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Budget Cuts? Telecom May Be a Place to Trim
 

Does everyone in your office really need a BlackBerry? Is it time to consider VoIP? With economic storm clouds brewing, this might be the time to take a good look at your telecom plans and equipment and see where cuts can be made.
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We're in the midst of a bad economy, and more spending cuts need to be made around the office. Could your telecom budget stand some pruning?

With the mortgage crisis, the collapse of major U.S. financial houses, stocks tumbling around the globe, and continued high energy costs, chances are, your business is feeling the resulting one-two punch of fewer sales and less available credit to make ends meet.

Might telecom services be a place to cut some of your business costs? Definitely, say experts, even though AT&T, Verizon Business, and others have jacked up the prices of their voice and data services this year. Here are some cost-cutting suggestions from the experts:

Review your wireless plans. Take a careful look, and eliminate or suspend any “zero users” in your office, advises Tim Wise, co-president of Advocate Networks, a telecommunications consultancy near Atlanta. Don’t activate any new mobile devices, either, says Wise. But don’t just throw out all the BlackBerry devices -- this could actually hurt productivity, warns John Thompson, principal with Lisle, Ill.-based Thompson, Ross and Associates. “Once offices start using PDAs, it’s hard to go back,” he says. If your office has PDAs, be sure to shop around for the best deals with carriers -- shared-rate plans continue to drop, says Thompson.

Review the rest. “You may be paying for things you’re not using,” warns Lisa Pierce, vice president at Cambridge, Mass.-based Forrester Research. Look over everything: the number of lines you’re using, price per minute of calling plans, the whole works. Consider running a traffic study to see whether both of those T1 lines are still needed, adds Advocate Network’s Wise. Look and see what can be cut. And, if you cut something, make sure the accounting department knows, warns Pierce. “Carriers are notorious for billing inaccuracies,” she says. “Accounting may still be paying for something that you’ve cancelled.”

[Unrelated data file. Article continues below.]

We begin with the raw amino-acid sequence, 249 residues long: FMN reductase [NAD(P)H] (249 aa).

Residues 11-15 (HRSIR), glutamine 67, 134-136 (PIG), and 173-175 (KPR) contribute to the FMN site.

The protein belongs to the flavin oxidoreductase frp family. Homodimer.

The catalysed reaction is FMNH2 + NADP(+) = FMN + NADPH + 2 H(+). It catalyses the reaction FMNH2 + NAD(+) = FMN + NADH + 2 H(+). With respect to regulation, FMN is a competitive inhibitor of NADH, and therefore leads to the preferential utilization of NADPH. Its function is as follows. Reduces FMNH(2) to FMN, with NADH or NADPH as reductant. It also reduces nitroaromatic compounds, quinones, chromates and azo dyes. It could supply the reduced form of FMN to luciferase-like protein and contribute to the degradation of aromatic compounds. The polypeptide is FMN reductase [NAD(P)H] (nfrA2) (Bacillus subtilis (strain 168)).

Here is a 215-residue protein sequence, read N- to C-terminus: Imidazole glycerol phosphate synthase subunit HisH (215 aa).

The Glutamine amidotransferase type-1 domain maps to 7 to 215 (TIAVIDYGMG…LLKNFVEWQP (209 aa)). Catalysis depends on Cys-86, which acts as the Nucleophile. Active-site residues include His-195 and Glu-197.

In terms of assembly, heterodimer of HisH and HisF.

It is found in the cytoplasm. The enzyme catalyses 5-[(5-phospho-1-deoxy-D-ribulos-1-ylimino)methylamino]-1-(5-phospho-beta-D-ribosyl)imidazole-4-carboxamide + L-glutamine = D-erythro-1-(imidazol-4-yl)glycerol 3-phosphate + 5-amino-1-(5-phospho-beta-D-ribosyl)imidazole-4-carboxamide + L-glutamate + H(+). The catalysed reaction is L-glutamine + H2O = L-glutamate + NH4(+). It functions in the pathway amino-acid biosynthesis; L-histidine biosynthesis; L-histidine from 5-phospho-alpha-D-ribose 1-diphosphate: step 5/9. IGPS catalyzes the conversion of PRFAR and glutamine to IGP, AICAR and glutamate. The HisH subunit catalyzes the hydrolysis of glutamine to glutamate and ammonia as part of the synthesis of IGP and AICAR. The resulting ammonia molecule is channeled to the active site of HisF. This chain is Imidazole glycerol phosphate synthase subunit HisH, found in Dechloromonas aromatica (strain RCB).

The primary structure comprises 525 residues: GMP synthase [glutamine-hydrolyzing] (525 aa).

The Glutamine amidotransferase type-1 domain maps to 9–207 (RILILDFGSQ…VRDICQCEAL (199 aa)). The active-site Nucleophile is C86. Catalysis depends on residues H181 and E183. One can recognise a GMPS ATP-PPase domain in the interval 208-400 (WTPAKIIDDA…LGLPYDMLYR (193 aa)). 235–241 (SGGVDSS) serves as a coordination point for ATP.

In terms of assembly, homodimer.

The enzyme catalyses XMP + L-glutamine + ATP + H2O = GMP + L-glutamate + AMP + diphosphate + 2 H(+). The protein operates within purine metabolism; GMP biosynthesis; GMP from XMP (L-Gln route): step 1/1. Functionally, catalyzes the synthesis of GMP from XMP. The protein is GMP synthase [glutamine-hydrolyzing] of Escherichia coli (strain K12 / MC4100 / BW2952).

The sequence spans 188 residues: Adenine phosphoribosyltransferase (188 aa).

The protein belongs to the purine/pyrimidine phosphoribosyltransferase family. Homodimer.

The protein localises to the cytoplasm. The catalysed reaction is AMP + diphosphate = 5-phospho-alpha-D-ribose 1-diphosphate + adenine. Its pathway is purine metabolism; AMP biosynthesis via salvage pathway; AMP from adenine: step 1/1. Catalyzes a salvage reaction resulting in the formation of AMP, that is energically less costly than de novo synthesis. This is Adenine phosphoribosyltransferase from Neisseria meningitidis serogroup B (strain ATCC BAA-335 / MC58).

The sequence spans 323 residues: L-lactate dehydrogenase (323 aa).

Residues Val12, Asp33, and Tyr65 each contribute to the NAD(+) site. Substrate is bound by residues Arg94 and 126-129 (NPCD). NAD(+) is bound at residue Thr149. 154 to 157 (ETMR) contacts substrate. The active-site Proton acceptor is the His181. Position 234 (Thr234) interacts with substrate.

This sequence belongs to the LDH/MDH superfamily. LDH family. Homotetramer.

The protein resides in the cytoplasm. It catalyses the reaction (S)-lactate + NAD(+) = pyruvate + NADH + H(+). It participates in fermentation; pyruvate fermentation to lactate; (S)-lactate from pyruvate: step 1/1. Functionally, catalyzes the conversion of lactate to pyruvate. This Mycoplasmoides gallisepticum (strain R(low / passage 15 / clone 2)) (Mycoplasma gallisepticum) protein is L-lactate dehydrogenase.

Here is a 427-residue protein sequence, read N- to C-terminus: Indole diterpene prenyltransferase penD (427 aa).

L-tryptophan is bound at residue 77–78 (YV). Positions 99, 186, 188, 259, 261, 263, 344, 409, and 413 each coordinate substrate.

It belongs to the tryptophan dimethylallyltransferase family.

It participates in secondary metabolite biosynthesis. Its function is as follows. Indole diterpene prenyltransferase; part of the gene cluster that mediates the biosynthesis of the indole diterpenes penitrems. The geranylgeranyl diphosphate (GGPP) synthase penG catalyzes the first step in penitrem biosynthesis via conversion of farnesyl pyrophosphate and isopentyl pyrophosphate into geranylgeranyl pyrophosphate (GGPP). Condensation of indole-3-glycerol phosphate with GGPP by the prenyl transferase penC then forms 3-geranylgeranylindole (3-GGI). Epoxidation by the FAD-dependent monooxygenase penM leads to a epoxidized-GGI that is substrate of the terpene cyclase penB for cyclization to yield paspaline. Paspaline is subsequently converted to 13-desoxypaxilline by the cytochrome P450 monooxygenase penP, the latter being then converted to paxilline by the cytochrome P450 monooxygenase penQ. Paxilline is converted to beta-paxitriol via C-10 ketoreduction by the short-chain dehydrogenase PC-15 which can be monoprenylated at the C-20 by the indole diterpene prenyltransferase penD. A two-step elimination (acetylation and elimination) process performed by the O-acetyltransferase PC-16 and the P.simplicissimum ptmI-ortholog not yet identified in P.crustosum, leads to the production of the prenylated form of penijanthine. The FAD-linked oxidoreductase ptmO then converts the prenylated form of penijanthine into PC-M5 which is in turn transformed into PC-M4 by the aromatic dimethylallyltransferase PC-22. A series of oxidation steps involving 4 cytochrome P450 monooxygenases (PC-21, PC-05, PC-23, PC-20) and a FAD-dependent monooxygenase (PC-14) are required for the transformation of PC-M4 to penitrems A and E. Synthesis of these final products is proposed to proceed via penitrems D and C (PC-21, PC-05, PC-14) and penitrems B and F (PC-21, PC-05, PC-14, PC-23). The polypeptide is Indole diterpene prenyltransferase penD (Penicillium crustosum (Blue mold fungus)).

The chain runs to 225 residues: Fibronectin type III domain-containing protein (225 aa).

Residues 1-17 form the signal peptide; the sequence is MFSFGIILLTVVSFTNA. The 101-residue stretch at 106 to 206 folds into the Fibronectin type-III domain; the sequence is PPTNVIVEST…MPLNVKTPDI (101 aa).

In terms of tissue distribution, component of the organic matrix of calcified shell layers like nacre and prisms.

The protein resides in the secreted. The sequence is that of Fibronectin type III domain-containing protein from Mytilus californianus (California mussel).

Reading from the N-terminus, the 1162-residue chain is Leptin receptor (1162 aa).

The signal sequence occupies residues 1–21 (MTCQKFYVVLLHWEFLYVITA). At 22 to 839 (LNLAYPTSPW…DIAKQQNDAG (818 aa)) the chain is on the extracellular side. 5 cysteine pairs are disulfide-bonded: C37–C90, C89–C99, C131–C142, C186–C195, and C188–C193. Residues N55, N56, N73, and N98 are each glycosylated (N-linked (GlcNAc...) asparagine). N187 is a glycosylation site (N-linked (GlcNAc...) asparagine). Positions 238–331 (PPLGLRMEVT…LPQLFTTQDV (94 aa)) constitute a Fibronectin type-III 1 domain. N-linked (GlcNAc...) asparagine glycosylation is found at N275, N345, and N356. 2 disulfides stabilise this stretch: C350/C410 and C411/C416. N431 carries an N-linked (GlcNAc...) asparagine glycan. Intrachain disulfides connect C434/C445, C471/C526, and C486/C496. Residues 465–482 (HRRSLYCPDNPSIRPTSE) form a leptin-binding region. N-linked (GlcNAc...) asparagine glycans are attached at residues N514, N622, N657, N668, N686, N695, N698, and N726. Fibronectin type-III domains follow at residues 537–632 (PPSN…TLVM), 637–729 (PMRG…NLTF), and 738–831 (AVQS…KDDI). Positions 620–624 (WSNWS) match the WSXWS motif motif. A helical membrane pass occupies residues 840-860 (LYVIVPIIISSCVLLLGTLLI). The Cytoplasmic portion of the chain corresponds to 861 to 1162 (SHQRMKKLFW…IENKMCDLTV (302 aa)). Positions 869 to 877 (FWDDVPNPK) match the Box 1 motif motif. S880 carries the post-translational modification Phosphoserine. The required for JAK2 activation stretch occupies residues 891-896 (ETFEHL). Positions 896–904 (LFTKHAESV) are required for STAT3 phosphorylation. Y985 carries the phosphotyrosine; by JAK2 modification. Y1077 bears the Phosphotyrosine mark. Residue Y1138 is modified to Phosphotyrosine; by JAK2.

Try to renegotiate your contracts. “Carriers are in a challenging economic environment just like the rest of us,” Wise says. “You might be able to get a better deal, or get some credits you don’t have now.” But do this with care. When negotiating new usage plans with your carrier, taking the right steps can save you big in the long run. For example, Forrester’s Pierce recommends negotiating everything from liability in natural disasters to disconnection costs to taxes and fees you can be charged. Also, she says, try to avoid plans lasting two-to-three years in favor of plans based on a dollar value of service.

Consider VoIP. For businesses with multiple locations or a presence overseas, voice-over Internet protocol (VoIP) is a cheap and practical option that can link offices with remote workers. “For some companies, VOIP can offer big savings -- thousands of dollars,” says Thompson. It can also position your business to save even more money if you decide to have more workers work from home as a way to cut additional costs.  VOIP is not for everyone, however: for companies with few locations, VOIP as a big money-saver is “a nice myth,” says Pierce.

Consider doing business with an aggregator. If you’ve got a lot of different business lines and DSL and find yourself paying multiple bills, consider doing business with a telecom aggregator like BullsEye Telecom or Ernest Communications, advises Wise. “These companies buy up service in bulk and can bring companies real savings and put it on one billing platform,” he says.

To be sure, things are rough out there. But by trying a few of these tips, your business may be better able to weather the storm.

Last updated: Nov 1, 2008




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